On a team with the creative offensive genius of Toews, Kane, Sharp, Hossa, and the rest, it’s absolutely inexplicable that they can score at 5-on-5 seemingly nearly at will, and get great looks short-handed, but collapse into a black hole of hesitancy and inefficiency on the man advantage. At this point, I’m blaming Kompon. Feel free to draw your own conclusions. But I’m not anticipating a great improvement in the power play this season, given the weak showing in the preseason and the lack of any meaningful change in strategy, coaching, or focus.
My greatest hope for our powerplay is that every player we face is suddenly stricken with an intense desire to become a Lady Byng candidate. The Hawks play better hockey 5-on-5, 4-on-4, and even short-handed, then they have on the man advantage, and I don’t see that changing without some kind of miracle.
…so hey, that was depressing.
On a much lighter note? THE KILL IS FUCKING DIESEL. Check our stats from last regular season:
Powerplay Goals Allowed: 18 (fewest in the NHL!)
Times Short-Handed: 141
Percentage: 87.2 (YAY!)
And in the playoffs they were even better. 7 goals scored against on 76 chances, for a 90.8 kill percentage. As a fanbase, we breathed a collective sigh of relief most nights when penalty calls went against us; our PK was everything our PP was not. Organized. Effective. Efficient. They moved, communicated, stymied offenses and flustered powerplay setups.
Unfortunately, we lost a huge piece of that penalty kill team with the trade of Michael Frolik. FroFro, together with his partner in defensive awesomeness Marcus Kruger, spearheaded the kill into a league-wide leader with their defensive awareness, fearlessness, and aggressive attack. The tears of fans are still falling as Fro makes himself at home in Winnipeg, and he leaves a huge hole on special teams.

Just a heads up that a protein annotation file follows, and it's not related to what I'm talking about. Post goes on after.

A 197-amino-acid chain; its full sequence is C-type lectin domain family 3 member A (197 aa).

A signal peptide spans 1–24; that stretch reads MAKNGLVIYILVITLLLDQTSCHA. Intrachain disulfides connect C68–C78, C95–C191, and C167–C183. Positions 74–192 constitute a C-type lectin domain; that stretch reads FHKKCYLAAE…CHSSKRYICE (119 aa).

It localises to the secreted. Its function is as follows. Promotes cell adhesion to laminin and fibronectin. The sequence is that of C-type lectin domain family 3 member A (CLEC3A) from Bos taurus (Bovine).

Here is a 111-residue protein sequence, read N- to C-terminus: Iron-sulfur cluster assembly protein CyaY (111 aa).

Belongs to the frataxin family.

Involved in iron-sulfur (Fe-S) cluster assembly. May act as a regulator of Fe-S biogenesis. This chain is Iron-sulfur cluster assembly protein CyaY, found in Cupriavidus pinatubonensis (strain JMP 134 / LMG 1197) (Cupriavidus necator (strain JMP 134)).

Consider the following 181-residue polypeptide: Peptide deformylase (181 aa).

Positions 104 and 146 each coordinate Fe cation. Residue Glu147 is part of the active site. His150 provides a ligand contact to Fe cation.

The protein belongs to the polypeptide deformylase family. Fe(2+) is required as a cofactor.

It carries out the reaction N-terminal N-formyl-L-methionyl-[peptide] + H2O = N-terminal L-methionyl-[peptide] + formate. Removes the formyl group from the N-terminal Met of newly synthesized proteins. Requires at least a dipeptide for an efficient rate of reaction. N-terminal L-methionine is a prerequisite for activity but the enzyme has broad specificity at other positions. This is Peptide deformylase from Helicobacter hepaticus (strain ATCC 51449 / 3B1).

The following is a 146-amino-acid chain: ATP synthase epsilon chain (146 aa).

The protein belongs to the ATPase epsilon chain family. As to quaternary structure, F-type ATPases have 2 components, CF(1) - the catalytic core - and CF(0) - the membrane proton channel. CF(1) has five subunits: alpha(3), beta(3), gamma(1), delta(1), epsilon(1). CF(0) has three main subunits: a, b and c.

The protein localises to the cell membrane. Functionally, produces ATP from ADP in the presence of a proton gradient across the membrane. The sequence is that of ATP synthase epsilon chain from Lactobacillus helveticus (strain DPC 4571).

Until we get into the regular season, it’s impossible to know who will replace Fro on the first PK squad, but a popular choice for now looks to be Joakim Nordstrom, a 21-year old prospect who has been working closely with Kruger and whose hard work caught Quenneville’s eye on the road to securing a roster spot. Kruger’s been helping his fellow Swede out with the system and the language, and their chemistry on the PK has been solid and promising. Quenneville specifically cited their success on the penalty kill as a key reason for Nordstrom getting that spot, acknowledging the importance of the PK and the huge benefit provided by Fro and Kruger last year in their penalty killing role.
Another potential killer is Ben Smith. Up from Rockford and established on the main roster, BENSMITH! had a solid showing in the preseason, displaying good defensive responsibility, blocking shots, even getting a shorthanded goal against Pittsburgh. He’ll add some physicality and good two-way awareness if he ends up on the Kill Squad.
With Nordstrom and Smith standing by as potential penalty killing superstars, and with Kruger still on as a veteran of last year’s shutdown kill, I have high hopes that the Hawks penalty kill will continue its winning ways. This is fantastic news, as Duncan Keith does not appear to have mellowed with fatherhood, Andrew Shaw is still Andrew Shaw, and I doubt Brandon Bollig will hesitate to punch faces that display too much punchability. They’ll have the penalties to kill, and I look forward to them stepping up and taking the challenge.